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Police boss 'most people have been brilliant but not all'

Avon and Somerset's Police Commissioner say she's "appalled" officers were coughed at over the weekend - including at a house party in Bridgwater, which is still being investigated.

It comes as the MP for Bridgwater and West Somerset MP Ian Liddell-Grainger has called for police to adopt a ‘proportionate’ attitude, but said he's so far not had any complaints about the local policing approach. 

A 26 year old woman was arrested in connection with the incident in Bridgwater. 

Police Commissioner Sue Mountstevens said: "I think it is very important that we thank the vast vast majority of people who have just been brilliant.

"I have driven into work today and there are so few people on the roads - and I know this is really tough because are having to change all their behaviours, whether that's inside their home with their families or with family and friends. I would like to do a massive thank you.

"To those who think they are invincible, to those who think this doesn't apply I would just suggest that you think about the big picture.

"Think about your family, your friends, think about the NHS.

"Think about what we are trying to protect - we are trying to keep you all alive.

"I was appalled to hear the officers having been assaulted in this way.

"The director of public prosecutions has made it very clear that this is a crime. if you get taken to court you could sentenced for six to 12 months - someone, somewhere else in the country has been convicted of such.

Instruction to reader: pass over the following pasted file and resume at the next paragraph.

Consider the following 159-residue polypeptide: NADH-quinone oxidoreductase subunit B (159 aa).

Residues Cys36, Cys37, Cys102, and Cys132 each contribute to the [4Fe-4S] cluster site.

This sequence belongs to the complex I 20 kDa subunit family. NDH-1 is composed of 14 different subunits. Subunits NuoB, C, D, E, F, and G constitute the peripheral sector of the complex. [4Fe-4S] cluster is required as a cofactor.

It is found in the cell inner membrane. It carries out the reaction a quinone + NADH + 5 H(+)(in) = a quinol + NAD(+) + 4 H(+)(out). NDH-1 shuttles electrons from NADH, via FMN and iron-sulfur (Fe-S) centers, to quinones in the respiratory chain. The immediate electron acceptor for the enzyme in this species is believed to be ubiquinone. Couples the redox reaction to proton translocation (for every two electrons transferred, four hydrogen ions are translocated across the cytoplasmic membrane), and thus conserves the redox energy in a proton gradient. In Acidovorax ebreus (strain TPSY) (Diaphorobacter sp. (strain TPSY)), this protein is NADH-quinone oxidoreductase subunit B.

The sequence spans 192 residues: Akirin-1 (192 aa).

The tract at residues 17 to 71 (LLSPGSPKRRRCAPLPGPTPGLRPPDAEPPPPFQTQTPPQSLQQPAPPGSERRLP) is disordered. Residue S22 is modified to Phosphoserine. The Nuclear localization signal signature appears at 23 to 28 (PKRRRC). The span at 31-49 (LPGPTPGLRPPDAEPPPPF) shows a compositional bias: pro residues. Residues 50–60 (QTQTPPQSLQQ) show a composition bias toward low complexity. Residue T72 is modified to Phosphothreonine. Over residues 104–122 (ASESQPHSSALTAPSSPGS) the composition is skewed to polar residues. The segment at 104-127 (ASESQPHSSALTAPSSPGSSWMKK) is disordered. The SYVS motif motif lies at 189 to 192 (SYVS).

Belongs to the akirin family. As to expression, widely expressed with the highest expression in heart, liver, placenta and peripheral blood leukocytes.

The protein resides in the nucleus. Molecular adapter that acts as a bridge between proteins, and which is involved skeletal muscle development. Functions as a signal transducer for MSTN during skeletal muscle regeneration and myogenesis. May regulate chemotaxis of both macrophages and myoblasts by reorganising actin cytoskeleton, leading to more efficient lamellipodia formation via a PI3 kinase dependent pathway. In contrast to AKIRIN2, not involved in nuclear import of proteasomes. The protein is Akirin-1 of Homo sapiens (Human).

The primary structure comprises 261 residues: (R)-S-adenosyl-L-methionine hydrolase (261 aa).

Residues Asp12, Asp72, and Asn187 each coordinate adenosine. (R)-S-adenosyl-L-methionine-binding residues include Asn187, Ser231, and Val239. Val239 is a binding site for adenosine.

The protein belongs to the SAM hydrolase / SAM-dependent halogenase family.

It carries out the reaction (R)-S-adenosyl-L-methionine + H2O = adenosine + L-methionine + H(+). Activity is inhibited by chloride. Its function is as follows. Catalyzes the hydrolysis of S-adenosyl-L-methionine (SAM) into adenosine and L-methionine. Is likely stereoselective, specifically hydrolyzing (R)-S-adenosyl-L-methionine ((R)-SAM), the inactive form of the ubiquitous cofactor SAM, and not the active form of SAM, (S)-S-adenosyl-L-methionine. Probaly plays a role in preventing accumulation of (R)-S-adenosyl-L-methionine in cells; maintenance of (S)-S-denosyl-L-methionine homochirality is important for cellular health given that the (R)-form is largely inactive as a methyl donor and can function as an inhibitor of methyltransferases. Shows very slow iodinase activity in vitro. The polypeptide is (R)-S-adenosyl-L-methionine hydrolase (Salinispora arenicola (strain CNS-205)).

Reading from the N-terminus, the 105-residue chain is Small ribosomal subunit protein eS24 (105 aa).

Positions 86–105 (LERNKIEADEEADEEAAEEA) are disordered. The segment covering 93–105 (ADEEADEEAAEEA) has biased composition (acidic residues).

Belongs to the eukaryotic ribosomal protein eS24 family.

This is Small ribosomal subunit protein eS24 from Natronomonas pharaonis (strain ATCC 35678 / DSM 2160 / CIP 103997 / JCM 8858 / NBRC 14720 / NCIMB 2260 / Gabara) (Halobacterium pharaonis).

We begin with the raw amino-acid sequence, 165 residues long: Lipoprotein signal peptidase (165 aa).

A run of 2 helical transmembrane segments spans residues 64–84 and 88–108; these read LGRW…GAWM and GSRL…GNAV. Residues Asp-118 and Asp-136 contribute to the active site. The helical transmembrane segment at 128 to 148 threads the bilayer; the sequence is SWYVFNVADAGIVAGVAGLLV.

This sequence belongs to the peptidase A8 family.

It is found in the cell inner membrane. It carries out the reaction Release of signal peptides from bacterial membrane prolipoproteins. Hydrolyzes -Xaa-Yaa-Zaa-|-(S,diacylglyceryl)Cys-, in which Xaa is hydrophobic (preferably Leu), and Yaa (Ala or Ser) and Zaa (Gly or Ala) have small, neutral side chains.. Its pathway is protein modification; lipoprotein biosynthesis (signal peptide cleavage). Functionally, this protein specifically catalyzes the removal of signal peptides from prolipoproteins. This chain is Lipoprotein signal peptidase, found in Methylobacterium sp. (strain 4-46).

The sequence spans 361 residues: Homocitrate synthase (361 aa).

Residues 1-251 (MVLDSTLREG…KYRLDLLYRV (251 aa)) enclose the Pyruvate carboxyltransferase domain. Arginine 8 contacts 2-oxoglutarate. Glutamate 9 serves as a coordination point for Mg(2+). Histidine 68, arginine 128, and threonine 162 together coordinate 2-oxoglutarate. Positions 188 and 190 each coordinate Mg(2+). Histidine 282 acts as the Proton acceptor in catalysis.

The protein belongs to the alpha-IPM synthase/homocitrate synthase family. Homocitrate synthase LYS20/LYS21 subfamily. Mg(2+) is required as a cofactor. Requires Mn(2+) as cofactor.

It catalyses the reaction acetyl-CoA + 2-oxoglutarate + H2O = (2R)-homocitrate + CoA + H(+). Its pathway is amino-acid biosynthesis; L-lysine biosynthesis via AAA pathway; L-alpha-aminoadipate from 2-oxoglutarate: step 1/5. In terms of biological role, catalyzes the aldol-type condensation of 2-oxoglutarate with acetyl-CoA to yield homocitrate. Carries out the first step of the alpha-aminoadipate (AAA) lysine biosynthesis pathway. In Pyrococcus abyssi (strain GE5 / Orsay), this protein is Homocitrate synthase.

"It is amazing, a these really challenging times, that people feel it is justifiable to cough over police officers, they are doing their very best.

"Please, if you are thinking of getting together and the police suggest it is not a great thing to do, then please take note of what we are trying to say.

Bridgwater and West Somerset MP Ian Liddell-Grainger has called for police to adopt a ‘proportionate’ attitude when applying regulations on social distancing and isolation during the coronavirus emergency.

But equally, he said, the public had to 'accept that enhanced police powers were an essential part of the strategy the Government had adopted in the face of a huge medical emergency'.

In other parts of the country police forces have been criticised for using drones to spy on ramblers and for ordering shops to stop selling ‘non-essential’ Easter eggs.

But Mr Liddell-Grainger said he had so far received no complaints about police activity locally.

He said: “Everyone has to recognise the fact that during the current emergency police have been given far more wide-ranging powers than they normally wield. 

"But I want to see the proportionate use of those powers rather than any kind of over-zealous application.

“The other side of the coin is that the public must accept, however uncomfortable they might feel about it, that the police have been given those powers for a very good reason – and that is that they are all part of the Government’s plan for combating the spread of this highly unpleasant and potentially fatal virus.

“Extraordinary times demand extraordinary measures, and those measures have been put in place to protect particularly the elderly and the vulnerable.

“Those additional powers will only be available to police as long as the emergency lasts but their use is, indirectly, designed to ensure that its duration is as short as possible.”

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